Spring Breakers review by Alyse Garner - Cinema Paradiso
With an incredibly deceptive name and casting choices I expected Spring Breakers to be a poorly executed holiday comedy for the masses; Four Christmases meets Wedding Crashers. The first thirty seconds of footage quickly proved me wrong however.
Opening on scenes of what I can only imagine are real American college students on spring break, dancing, drinking and doing any number of explicit things on the beach while taking time off from school the film quickly indicates that it intends to show the nasty and dirty truth behind spring break.
Four beautiful young women, Faith (Selena Gomez), Candy (Vanessa Hudgens), Brit (Ashley Benson) and Cotty (Rachel Korine) are determined to get out of their small home town and go away for spring break, despite having no money. Their journey officially begins when two of the foursome hold up a fast food restaurant using hammers and realistic looking toy guns, justifying it by likening it to a video game. From here the four go to Florida where, after a particularly raucous party, they are arrested and subsequently bailed out by Alien (James Franco) a local drug dealer and gangster. Faith’s Christian beliefs cause her to return home after the girls encounter with Alien, leaving Candy, Cotty and Brit behind.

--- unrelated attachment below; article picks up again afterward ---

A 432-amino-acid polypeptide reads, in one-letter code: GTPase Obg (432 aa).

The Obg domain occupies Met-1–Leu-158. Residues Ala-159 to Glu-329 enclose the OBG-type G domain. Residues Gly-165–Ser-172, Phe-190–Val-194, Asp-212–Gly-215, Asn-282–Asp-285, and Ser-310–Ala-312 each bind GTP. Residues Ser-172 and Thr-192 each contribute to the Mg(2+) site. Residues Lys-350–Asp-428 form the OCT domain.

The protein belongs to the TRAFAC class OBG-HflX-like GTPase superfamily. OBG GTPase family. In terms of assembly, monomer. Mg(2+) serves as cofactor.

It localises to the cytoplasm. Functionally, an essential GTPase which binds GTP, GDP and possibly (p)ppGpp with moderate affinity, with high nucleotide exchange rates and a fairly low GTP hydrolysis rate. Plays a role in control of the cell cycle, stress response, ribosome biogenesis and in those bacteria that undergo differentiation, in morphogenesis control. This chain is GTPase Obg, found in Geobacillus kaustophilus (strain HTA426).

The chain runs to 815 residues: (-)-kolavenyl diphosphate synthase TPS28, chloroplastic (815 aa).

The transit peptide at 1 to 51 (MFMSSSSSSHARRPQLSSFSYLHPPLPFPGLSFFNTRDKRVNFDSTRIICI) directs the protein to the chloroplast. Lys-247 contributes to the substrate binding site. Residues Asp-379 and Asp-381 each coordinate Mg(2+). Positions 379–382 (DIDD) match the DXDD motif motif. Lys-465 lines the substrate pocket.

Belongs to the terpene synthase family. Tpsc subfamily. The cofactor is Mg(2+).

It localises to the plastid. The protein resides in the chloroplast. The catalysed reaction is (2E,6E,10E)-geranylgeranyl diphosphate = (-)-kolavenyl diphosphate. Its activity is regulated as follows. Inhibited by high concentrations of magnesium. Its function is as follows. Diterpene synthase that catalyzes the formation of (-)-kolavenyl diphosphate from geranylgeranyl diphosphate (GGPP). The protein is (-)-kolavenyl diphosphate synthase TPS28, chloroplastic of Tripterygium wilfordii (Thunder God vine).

With plenty of quasi-contemporary and relevant cultural and pop references it’s obvious what writer/director Hermione Korine was trying to achieve here; but there is a distinct lack of characterisation amongst the four girls (despite many charming little scenes clearly intended to humanize them), which ultimately makes it hard for us to care about what happens to them, wasting any potentially interesting social commentary.
The girls’ motives are clearly supposed to be questionable, but the lack of depth demonstrated by each girl – regardless of moral fibre – just makes them seem like spoilt and thoughtless children. The ultimate outcome of the piece doesn’t help matters either, with very little to show for the whole experience, both negative and positive, the four girls eventually return home. Now I’m not saying everything should have been tied up nicely with each girl learning something about her, gaining moral perspective or at least getting a good telling off; but after sitting through all of that any audience would expect some form of resolution. Instead Korine just seems to let the whole thing flounder, loosing any sense of character in an overplayed and unimaginative finale.